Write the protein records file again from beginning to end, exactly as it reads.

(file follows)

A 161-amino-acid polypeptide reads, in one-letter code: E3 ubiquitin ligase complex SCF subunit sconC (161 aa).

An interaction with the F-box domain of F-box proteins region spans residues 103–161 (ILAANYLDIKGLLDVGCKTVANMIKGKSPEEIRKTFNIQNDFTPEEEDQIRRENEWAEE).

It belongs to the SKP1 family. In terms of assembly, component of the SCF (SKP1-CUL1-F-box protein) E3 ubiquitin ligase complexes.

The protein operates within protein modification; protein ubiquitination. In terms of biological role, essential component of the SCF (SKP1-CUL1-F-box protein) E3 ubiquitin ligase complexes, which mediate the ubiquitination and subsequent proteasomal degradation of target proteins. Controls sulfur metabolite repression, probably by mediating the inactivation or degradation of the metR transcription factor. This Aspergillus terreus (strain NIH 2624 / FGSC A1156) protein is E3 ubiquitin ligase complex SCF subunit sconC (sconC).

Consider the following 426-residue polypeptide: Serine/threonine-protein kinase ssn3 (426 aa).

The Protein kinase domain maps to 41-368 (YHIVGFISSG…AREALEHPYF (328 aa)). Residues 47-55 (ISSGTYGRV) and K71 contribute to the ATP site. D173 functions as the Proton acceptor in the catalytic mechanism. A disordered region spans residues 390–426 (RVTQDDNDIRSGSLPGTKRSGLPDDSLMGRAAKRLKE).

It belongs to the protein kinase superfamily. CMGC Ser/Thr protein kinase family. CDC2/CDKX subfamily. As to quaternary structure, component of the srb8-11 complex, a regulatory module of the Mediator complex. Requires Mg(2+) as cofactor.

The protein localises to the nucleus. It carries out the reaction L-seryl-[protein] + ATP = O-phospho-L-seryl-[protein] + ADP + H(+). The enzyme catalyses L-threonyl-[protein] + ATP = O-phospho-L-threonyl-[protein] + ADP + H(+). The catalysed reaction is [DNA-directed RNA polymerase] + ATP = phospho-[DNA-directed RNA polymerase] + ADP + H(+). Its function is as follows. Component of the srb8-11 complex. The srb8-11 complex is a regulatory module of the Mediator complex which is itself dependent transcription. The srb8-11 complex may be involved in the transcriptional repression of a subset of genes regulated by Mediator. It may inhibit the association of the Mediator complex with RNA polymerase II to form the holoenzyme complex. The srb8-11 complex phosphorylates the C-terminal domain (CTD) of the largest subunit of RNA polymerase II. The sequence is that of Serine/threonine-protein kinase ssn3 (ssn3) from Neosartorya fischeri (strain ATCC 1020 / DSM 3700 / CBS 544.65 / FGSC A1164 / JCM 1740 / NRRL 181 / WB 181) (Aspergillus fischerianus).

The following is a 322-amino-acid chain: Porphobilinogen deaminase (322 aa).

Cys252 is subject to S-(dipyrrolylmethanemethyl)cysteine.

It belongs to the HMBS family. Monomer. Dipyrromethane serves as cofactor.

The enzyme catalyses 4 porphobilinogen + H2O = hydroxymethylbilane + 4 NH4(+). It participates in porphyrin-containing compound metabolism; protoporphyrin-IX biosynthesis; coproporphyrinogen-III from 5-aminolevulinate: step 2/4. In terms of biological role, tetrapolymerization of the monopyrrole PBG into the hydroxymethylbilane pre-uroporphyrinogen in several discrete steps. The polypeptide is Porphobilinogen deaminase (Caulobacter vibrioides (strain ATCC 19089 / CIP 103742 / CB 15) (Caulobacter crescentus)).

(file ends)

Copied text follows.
A 161-amino-acid polypeptide reads, in one-letter code: E3 ubiquitin ligase complex SCF subunit sconC (161 aa).

An interaction with the F-box domain of F-box proteins region spans residues 103–161 (ILAANYLDIKGLLDVGCKTVANMIKGKSPEEIRKTFNIQNDFTPEEEDQIRRENEWAEE).

It belongs to the SKP1 family. In terms of assembly, component of the SCF (SKP1-CUL1-F-box protein) E3 ubiquitin ligase complexes.

The protein operates within protein modification; protein ubiquitination. In terms of biological role, essential component of the SCF (SKP1-CUL1-F-box protein) E3 ubiquitin ligase complexes, which mediate the ubiquitination and subsequent proteasomal degradation of target proteins. Controls sulfur metabolite repression, probably by mediating the inactivation or degradation of the metR transcription factor. This Aspergillus terreus (strain NIH 2624 / FGSC A1156) protein is E3 ubiquitin ligase complex SCF subunit sconC (sconC).

Consider the following 426-residue polypeptide: Serine/threonine-protein kinase ssn3 (426 aa).

The Protein kinase domain maps to 41-368 (YHIVGFISSG…AREALEHPYF (328 aa)). Residues 47-55 (ISSGTYGRV) and K71 contribute to the ATP site. D173 functions as the Proton acceptor in the catalytic mechanism. A disordered region spans residues 390–426 (RVTQDDNDIRSGSLPGTKRSGLPDDSLMGRAAKRLKE).

It belongs to the protein kinase superfamily. CMGC Ser/Thr protein kinase family. CDC2/CDKX subfamily. As to quaternary structure, component of the srb8-11 complex, a regulatory module of the Mediator complex. Requires Mg(2+) as cofactor.

The protein localises to the nucleus. It carries out the reaction L-seryl-[protein] + ATP = O-phospho-L-seryl-[protein] + ADP + H(+). The enzyme catalyses L-threonyl-[protein] + ATP = O-phospho-L-threonyl-[protein] + ADP + H(+). The catalysed reaction is [DNA-directed RNA polymerase] + ATP = phospho-[DNA-directed RNA polymerase] + ADP + H(+). Its function is as follows. Component of the srb8-11 complex. The srb8-11 complex is a regulatory module of the Mediator complex which is itself dependent transcription. The srb8-11 complex may be involved in the transcriptional repression of a subset of genes regulated by Mediator. It may inhibit the association of the Mediator complex with RNA polymerase II to form the holoenzyme complex. The srb8-11 complex phosphorylates the C-terminal domain (CTD) of the largest subunit of RNA polymerase II. The sequence is that of Serine/threonine-protein kinase ssn3 (ssn3) from Neosartorya fischeri (strain ATCC 1020 / DSM 3700 / CBS 544.65 / FGSC A1164 / JCM 1740 / NRRL 181 / WB 181) (Aspergillus fischerianus).

The following is a 322-amino-acid chain: Porphobilinogen deaminase (322 aa).

Cys252 is subject to S-(dipyrrolylmethanemethyl)cysteine.

It belongs to the HMBS family. Monomer. Dipyrromethane serves as cofactor.

The enzyme catalyses 4 porphobilinogen + H2O = hydroxymethylbilane + 4 NH4(+). It participates in porphyrin-containing compound metabolism; protoporphyrin-IX biosynthesis; coproporphyrinogen-III from 5-aminolevulinate: step 2/4. In terms of biological role, tetrapolymerization of the monopyrrole PBG into the hydroxymethylbilane pre-uroporphyrinogen in several discrete steps. The polypeptide is Porphobilinogen deaminase (Caulobacter vibrioides (strain ATCC 19089 / CIP 103742 / CB 15) (Caulobacter crescentus)).